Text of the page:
Experienced project managers and developers understand the value of translating software requirements into robust designs and rational project plans. These steps are necessary whether the next release represents one percent or one hundred percent of the final product. This article explores some approaches for bridging the gap between requirements development and a successful product release. In particular, we will look at several ways in which requirements influence designs and code (Figure 1).
From Requirements to Designs and Code
The boundary between requirements and design is not a sharp line, but keep your specifications free from implementation bias except when you have a compelling reason to intentionally constrain the design. Requirements specification should concentrate on describing the intended external system behaviors. Ideally, the descriptions of what the system is intended to do should not be slanted by design considerations. Practically speaking, many projects contain design constraints from prior products, and backwards compatibility is a frequent requirement. Because of this, a requirements specification almost always contains some design information. However, the specification should not contain inadvertent design. Include designers or developers in requirements reviews to make sure the requirements can serve as a solid foundation for design.
A product’s requirements, quality attributes, and user characteristics drive its architecture. Studying a proposed architecture provides a different perspective that helps to verify the requirements and tune their precision, as does prototyping. Both methods use the following thought process: “If I understand the requirements correctly, then this approach is a good way to satisfy them. Now that I have a preliminary architecture (or a prototype) in hand, does it help me understand the requirements better?”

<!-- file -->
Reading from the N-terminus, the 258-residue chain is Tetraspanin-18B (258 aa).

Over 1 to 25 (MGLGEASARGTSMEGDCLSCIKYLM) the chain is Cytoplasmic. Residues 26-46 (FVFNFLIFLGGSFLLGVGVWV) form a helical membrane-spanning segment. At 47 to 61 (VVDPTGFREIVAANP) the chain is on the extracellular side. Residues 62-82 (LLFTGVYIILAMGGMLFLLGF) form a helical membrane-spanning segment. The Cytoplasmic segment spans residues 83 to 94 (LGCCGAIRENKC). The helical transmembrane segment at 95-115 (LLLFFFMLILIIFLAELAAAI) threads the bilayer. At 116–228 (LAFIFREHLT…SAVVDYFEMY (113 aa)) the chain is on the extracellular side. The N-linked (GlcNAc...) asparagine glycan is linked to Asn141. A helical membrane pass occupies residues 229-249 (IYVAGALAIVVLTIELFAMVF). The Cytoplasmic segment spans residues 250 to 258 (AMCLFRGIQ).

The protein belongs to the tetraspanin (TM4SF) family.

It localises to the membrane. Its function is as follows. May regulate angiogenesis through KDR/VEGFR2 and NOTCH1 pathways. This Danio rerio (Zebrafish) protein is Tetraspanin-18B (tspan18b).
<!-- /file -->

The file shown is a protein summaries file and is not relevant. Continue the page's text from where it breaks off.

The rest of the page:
Architecture is especially critical for systems that include both software and hardware components and for complex software-only systems. An essential requirements analysis step is to allocate the high-level system requirements to the various subsystems and components. A business analyst, systems engineer, or architect decomposes the system requirements into functional requirements for both the software and the hardware subsystems. Traceability information lets the development team track where each requirement is addressed in the design.
Poor allocation decisions can result in the software being expected to perform functions that should have been assigned to hardware components (or the converse), poor performance, or the inability to replace one component easily with an improved version. On one project, the hardware engineer blatantly told my group that he expected our software to overcome all limitations of his hardware design! Although software is more malleable than hardware, engineers shouldn’t use software’s flexibility as a reason to skimp on hardware design. Take a system engineering approach to make optimal decisions about which capabilities each system component will satisfy within its imposed constraints.
Allocation of system capabilities to subsystems and components must be done from the top down. Consider a DVD player, which includes motors to open and close the disk tray and to spin the disk, an optical subsystem to read the data on the disk, a multifunction remote control, image rendering software, and more (Figure 2). The subsystems interact to control the behaviors that result when, say, the user presses a button on the remote control to open the disk tray while the disk is playing. The system requirements drive the architecture design for such complex products, and the architecture influences the requirements allocation.
Software design receives short shrift on some projects, yet the time spent on design is an excellent investment. A variety of software designs will satisfy most products’ requirements. These designs will vary in their performance, efficiency, robustness, and the technical methods employed. If you leap directly from requirements into code, you’re essentially designing the software on the fly. You come up with a design, but not necessarily with the best design or even a really good design. Refactoring the code can improve the design, but an ounce of design is worth a pound of refactoring. Thinking about design alternatives will also help to ensure that developers respect any stated design constraints.